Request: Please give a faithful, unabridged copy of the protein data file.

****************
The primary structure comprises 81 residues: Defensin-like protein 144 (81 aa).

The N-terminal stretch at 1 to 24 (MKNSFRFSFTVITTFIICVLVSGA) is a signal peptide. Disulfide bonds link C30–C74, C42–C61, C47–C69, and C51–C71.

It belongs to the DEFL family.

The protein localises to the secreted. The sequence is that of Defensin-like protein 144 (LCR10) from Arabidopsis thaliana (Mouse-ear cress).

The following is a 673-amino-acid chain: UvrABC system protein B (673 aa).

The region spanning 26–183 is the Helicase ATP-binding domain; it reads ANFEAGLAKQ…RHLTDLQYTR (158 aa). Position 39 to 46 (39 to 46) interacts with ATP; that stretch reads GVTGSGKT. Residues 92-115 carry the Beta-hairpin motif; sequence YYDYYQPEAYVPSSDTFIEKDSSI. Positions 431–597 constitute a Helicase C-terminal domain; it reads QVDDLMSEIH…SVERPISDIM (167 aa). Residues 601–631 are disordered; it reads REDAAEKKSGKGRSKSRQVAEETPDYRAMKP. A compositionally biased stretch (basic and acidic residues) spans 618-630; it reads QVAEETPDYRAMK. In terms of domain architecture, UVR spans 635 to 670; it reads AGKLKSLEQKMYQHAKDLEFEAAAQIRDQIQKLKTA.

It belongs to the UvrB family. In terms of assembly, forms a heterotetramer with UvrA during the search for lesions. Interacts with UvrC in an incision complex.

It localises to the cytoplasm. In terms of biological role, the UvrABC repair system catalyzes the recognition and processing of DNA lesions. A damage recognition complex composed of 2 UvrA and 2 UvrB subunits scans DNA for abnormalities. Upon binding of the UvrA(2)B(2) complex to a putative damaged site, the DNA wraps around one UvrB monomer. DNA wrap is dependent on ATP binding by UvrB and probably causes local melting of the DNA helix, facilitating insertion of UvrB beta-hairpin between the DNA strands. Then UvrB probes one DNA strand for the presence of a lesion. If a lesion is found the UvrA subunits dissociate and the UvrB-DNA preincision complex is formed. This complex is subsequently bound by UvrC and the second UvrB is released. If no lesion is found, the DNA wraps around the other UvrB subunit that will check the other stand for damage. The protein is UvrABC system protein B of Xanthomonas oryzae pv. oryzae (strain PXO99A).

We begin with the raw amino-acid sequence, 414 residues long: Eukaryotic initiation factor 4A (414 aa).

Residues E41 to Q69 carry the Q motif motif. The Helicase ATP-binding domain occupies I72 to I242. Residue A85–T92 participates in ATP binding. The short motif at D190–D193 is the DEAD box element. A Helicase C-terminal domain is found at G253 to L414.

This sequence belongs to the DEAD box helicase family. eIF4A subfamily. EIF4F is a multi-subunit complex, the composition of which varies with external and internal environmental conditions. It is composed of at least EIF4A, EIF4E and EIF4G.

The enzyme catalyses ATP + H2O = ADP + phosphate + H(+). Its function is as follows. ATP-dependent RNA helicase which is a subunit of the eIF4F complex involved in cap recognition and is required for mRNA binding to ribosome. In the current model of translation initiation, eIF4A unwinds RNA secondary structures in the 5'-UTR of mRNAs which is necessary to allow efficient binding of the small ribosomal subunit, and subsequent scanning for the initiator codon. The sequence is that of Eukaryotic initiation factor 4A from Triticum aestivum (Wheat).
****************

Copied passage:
The primary structure comprises 81 residues: Defensin-like protein 144 (81 aa).

The N-terminal stretch at 1 to 24 (MKNSFRFSFTVITTFIICVLVSGA) is a signal peptide. Disulfide bonds link C30–C74, C42–C61, C47–C69, and C51–C71.

It belongs to the DEFL family.

The protein localises to the secreted. The sequence is that of Defensin-like protein 144 (LCR10) from Arabidopsis thaliana (Mouse-ear cress).

The following is a 673-amino-acid chain: UvrABC system protein B (673 aa).

The region spanning 26–183 is the Helicase ATP-binding domain; it reads ANFEAGLAKQ…RHLTDLQYTR (158 aa). Position 39 to 46 (39 to 46) interacts with ATP; that stretch reads GVTGSGKT. Residues 92-115 carry the Beta-hairpin motif; sequence YYDYYQPEAYVPSSDTFIEKDSSI. Positions 431–597 constitute a Helicase C-terminal domain; it reads QVDDLMSEIH…SVERPISDIM (167 aa). Residues 601–631 are disordered; it reads REDAAEKKSGKGRSKSRQVAEETPDYRAMKP. A compositionally biased stretch (basic and acidic residues) spans 618-630; it reads QVAEETPDYRAMK. In terms of domain architecture, UVR spans 635 to 670; it reads AGKLKSLEQKMYQHAKDLEFEAAAQIRDQIQKLKTA.

It belongs to the UvrB family. In terms of assembly, forms a heterotetramer with UvrA during the search for lesions. Interacts with UvrC in an incision complex.

It localises to the cytoplasm. In terms of biological role, the UvrABC repair system catalyzes the recognition and processing of DNA lesions. A damage recognition complex composed of 2 UvrA and 2 UvrB subunits scans DNA for abnormalities. Upon binding of the UvrA(2)B(2) complex to a putative damaged site, the DNA wraps around one UvrB monomer. DNA wrap is dependent on ATP binding by UvrB and probably causes local melting of the DNA helix, facilitating insertion of UvrB beta-hairpin between the DNA strands. Then UvrB probes one DNA strand for the presence of a lesion. If a lesion is found the UvrA subunits dissociate and the UvrB-DNA preincision complex is formed. This complex is subsequently bound by UvrC and the second UvrB is released. If no lesion is found, the DNA wraps around the other UvrB subunit that will check the other stand for damage. The protein is UvrABC system protein B of Xanthomonas oryzae pv. oryzae (strain PXO99A).

We begin with the raw amino-acid sequence, 414 residues long: Eukaryotic initiation factor 4A (414 aa).

Residues E41 to Q69 carry the Q motif motif. The Helicase ATP-binding domain occupies I72 to I242. Residue A85–T92 participates in ATP binding. The short motif at D190–D193 is the DEAD box element. A Helicase C-terminal domain is found at G253 to L414.

This sequence belongs to the DEAD box helicase family. eIF4A subfamily. EIF4F is a multi-subunit complex, the composition of which varies with external and internal environmental conditions. It is composed of at least EIF4A, EIF4E and EIF4G.

The enzyme catalyses ATP + H2O = ADP + phosphate + H(+). Its function is as follows. ATP-dependent RNA helicase which is a subunit of the eIF4F complex involved in cap recognition and is required for mRNA binding to ribosome. In the current model of translation initiation, eIF4A unwinds RNA secondary structures in the 5'-UTR of mRNAs which is necessary to allow efficient binding of the small ribosomal subunit, and subsequent scanning for the initiator codon. The sequence is that of Eukaryotic initiation factor 4A from Triticum aestivum (Wheat).